In theory it sounds perfect: one parent stays home with the baby and then the other parent takes their turn.
It certainly works in Sweden, where a new generation of dads called ‘latte papas’ are sharing the domestic responsibilities with their partners. Both parents bond with the child, each manages to maintain their career, the child has a close relationship with both parents and – here’s the clincher – society encourages house husbands rather than sees them as an oddity.
So why has the nation that brought us Ikea and Abba managed to share the load so successfully, while we’re still stuck in old stereotypes?
Richard Fletcher, convenor of the Australian Fatherhood Research Network, concurs that it can be difficult for dads to be included and find support.
‘Dads often feel like a bit of a shag on a rock,’ he says, pointing out that mothers form strong networks. ‘There is no doubt that the community values are shifting so that fathers are expected to be more involved in children’s care but this is not the same as accepting that dads will stay home while mums go to work.’
Although the number of stay-at-home dads in Australia has increased to about 40,000, we’re a long way from the Swedish model where new dads clamour to take their leave entitlement.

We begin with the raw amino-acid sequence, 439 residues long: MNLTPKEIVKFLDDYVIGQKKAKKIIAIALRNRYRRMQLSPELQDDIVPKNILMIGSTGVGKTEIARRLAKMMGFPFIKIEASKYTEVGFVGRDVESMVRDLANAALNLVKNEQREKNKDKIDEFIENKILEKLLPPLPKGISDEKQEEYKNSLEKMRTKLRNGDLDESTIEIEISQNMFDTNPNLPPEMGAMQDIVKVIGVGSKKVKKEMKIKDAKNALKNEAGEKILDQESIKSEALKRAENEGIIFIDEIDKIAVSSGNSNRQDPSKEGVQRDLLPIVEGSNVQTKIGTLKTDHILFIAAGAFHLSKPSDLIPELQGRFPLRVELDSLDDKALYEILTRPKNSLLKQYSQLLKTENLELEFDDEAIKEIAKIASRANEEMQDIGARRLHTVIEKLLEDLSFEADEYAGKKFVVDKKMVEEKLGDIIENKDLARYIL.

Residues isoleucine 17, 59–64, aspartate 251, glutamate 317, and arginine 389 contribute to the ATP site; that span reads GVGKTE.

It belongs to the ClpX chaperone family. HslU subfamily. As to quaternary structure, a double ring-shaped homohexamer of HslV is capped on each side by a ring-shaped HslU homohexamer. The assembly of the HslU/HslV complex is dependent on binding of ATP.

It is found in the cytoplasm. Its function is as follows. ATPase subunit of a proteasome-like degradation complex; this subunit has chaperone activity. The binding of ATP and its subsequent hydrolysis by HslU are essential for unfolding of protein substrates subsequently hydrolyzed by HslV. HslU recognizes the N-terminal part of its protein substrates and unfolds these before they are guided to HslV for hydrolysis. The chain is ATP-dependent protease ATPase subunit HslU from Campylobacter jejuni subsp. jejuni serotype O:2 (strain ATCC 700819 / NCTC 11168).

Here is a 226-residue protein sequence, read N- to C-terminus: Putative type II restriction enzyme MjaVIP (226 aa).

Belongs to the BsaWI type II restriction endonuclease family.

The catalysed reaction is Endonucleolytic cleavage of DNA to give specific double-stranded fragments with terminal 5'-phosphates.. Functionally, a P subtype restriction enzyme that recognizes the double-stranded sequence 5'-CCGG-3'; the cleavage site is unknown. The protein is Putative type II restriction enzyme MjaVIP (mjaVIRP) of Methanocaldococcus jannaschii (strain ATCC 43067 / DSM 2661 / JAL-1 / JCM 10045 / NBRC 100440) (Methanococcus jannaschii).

The first nation to replace ‘maternity leave’ with ‘parental leave’, Swedish couples share 480 days of parental leave for each child. Both mother and father get three months each then split the rest as they choose. Around 90 per cent of dads take at least some leave which is why it’s typical to see them in parks and at play groups.
While the policy is expensive for the government, it is widely supported because of the impact it has on gender equality and increased participation of women in the workforce. Children in Sweden are also entitled to top quality but low-cost childcare.So could we do the same here?
While paid parental leave now applies to both mothers and fathers and the scheme was expanded to include a new two-week payment for working dads or partners, culturally we haven’t widely embraced the practice.
It’s a shame because as Richard Fletcher points out, a father has huge influence on a child’s emotional and social development.‘
Dads usually connect through play and humour. If fathers engage their kids in play it has a big effect on how the kids develop even in academic areas like reading and maths.’